This course aims to examine the current state and future prospects of affect in computing and cognition. The objective is to provide knowledge in several aspects of affect: sensation, representation, expression and then show applications of this knowledge in human-computer-interaction. By the end of this course, students should have learned how emotions/affect can be quantified through behavioral/physiology measures and what are the current state-of-art applications in this newly emerging field.

An introduction to computational modeling in cognitive science, including computer simulation models of complex cognition, models within artificial intelligence, models based on neural mechanisms and networks, and formal and mathematical models in areas such as psychology, linguistics, and philosophy. Mathematical and computational modeling of the evolution of cognition. Models of cognition that extend beyond the boundaries of the person to include the environment, artifacts, social interactions, and culture.

Course Content: Lecture PresentationsHomework and Projects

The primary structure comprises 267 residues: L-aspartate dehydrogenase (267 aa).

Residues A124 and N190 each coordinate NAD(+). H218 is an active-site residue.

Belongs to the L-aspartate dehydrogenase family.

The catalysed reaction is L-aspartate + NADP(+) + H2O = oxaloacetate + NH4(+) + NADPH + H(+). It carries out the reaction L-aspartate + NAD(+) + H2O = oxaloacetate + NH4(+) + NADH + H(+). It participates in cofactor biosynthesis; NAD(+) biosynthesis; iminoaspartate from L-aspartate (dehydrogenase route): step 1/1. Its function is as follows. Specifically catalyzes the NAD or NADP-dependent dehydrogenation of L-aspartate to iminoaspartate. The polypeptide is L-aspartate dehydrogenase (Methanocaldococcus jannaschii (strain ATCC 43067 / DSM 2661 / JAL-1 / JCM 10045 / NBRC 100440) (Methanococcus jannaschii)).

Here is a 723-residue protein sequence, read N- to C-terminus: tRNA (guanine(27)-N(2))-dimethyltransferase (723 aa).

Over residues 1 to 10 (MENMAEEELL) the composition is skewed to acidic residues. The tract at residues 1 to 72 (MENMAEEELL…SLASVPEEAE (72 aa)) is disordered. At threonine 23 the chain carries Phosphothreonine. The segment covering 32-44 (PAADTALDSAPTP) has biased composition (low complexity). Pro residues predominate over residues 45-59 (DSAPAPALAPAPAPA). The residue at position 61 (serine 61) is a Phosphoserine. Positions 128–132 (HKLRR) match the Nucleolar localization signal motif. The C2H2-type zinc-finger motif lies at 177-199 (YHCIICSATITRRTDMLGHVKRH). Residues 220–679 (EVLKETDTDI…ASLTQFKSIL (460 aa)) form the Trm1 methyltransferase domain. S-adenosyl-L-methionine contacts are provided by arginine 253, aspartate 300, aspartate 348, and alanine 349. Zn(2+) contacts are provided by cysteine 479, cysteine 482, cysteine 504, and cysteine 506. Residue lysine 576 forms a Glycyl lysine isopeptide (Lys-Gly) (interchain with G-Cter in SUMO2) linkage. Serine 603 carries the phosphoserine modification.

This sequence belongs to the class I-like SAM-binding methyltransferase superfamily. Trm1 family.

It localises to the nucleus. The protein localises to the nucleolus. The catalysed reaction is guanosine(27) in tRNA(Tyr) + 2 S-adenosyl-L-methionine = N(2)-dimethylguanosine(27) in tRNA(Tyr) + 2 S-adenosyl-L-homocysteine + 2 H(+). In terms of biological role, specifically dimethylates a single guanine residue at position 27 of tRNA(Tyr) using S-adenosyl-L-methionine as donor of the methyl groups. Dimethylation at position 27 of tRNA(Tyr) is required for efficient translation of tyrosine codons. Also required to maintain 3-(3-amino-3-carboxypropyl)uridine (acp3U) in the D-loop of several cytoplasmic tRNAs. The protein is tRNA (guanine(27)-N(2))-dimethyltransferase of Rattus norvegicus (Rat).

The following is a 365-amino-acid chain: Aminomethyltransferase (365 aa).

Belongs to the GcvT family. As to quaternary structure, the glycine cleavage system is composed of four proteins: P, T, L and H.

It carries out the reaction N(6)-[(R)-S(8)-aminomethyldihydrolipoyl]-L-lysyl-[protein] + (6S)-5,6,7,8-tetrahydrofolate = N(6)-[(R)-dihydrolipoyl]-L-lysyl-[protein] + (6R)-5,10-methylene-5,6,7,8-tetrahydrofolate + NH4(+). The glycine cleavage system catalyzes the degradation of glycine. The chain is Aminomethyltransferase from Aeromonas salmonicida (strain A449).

Suitable for graduate students interested in doing theoretical or applied (computational, ELT, etc.) linguistic research using corpora.

The study of language using corpora. Usage of corpora within linguistics and cognitive science. Definition and varieties of corpora. Building a corpus: sampling, representativeness, encoding and annotation. Characteristics of major available corpora. Necessary statistics to interpret corpus data. Using corpora: corpora in psycholinguistics, corpora and syntax, semantics, and discourse; statistical natural language processing. Using (or writing tools) for corpus-based language studies. Conducting a research project on available corpora.

Course content: PresentationsExams